The more problematic issue is the date of appellant's commission of the offense that led to his 1993 CRC commitment.   While the documentary evidence presented to the trial court established he was convicted on October 8, 1993, it did not establish when he committed the offense.   Given that his next felony conviction was on November 14, 1997, appellant urges that “[i]f  the offense resulting in the October 8, 1993 ‘conviction’ was committed prior to November 14, 1992, the 1985 and the 1986 prior convictions would ‘wash out’ ” “because the prison terms [for those two convictions] were served prior to a five year period in which appellant was prison-free and felony-free-November 14, 1992 to November 14, 1997.”  (Fn.omitted.) He argues “[t]here is simply no evidence in the record to support an inference that the offense [resulting in the October 8, 1993 conviction] was committed during the five year period prior to appellant's 1997 conviction.”  (Fn.omitted.) He notes that the “chronological history” furnished by the Department of Corrections and submitted to the trial court indicated he was arrested on March 15, 1992, so that “it is in fact feasible that the offense [resulting in the October 8, 1993 conviction] was committed outside of the requisite time period.”

 However, that same chronological history also indicates appellant was arrested on July 16, 1993.   Nonetheless, the bare-bones fact of a July 16, 1993 arrest does not constitute substantial evidence from which a reasonable trier of fact could infer that this latter arrest was for the offense for which appellant was ultimately convicted on October 8, 1993.   At most, that would be speculation, but “ ‘speculation is not evidence, less still substantial evidence.’ ”  (People v. Waidla (2000) 22 Cal.4th 690, 735, 94 Cal.Rptr.2d 396, 996 P.2d 46.)   Simply stated, the prosecutor failed to present adequate proof to the trial court that there was no continuous five-year period in which appellant did not commit a new offense which resulted in a felony conviction.   Had the prosecutor presented documentary evidence of when appellant had committed the crime that resulted in his October 8, 1993 conviction, this problem would not exist.   Because the prosecutor failed to present such evidence, the record lacks substantial evidence to support the trial court's finding there was never a five-year period following appellant's service of his prison terms for the 1985 and 1986 convictions in which he either was not in prison custody or did not commit an offense resulting in a felony conviction.   (See fn. 2, ante.)   We will therefore vacate that finding and strike the two one-year sentence enhancements imposed as a result of the finding.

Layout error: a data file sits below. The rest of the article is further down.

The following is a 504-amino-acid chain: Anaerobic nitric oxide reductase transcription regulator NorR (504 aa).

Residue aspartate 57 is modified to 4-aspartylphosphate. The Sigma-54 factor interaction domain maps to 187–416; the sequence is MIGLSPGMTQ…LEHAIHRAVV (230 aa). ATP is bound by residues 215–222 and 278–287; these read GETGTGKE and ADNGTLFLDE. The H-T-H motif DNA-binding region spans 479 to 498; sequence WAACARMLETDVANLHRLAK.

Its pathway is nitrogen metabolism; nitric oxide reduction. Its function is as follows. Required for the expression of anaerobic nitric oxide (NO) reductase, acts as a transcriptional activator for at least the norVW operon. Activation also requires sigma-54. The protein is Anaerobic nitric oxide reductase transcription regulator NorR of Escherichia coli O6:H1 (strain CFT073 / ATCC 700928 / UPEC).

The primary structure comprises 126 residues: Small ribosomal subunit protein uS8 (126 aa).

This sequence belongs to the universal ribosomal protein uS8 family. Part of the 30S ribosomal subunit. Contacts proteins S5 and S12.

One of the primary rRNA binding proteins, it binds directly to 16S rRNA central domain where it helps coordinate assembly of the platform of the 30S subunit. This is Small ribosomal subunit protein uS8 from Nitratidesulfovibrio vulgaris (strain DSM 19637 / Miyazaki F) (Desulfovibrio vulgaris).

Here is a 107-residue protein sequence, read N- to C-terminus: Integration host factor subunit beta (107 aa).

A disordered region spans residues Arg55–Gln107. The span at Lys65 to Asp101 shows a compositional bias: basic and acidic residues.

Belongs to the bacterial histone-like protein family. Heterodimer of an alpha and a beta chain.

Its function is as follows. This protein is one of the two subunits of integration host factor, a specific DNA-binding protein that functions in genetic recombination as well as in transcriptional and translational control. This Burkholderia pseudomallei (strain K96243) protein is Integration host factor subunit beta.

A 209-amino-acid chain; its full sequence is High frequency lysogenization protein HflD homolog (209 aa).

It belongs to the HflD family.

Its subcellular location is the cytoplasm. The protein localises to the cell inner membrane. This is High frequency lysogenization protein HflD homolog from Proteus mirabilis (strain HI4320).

Retrial of prior conviction findings is not barred by the state or federal prohibitions on double jeopardy even when a prior conviction finding is reversed on appeal for lack of substantial evidence.  (Monge v. California (1998) 524 U.S. 721, 118 S.Ct. 2246, 141 L.Ed.2d 615;  People v. Monge (1997) 16 Cal.4th 826, 66 Cal.Rptr.2d 853, 941 P.2d 1121;  Cherry v. Superior Court (2001) 86 Cal.App.4th 1296, 104 Cal.Rptr.2d 131;  People v. Scott (2000) 85 Cal.App.4th 905, 102 Cal.Rptr.2d 622.)   We will therefore remand the case for retrial to permit the prosecution to produce adequate evidence to support application of the section 667.5, subdivision (b) enhancement to the prison terms served for the 1985 and 1986 convictions.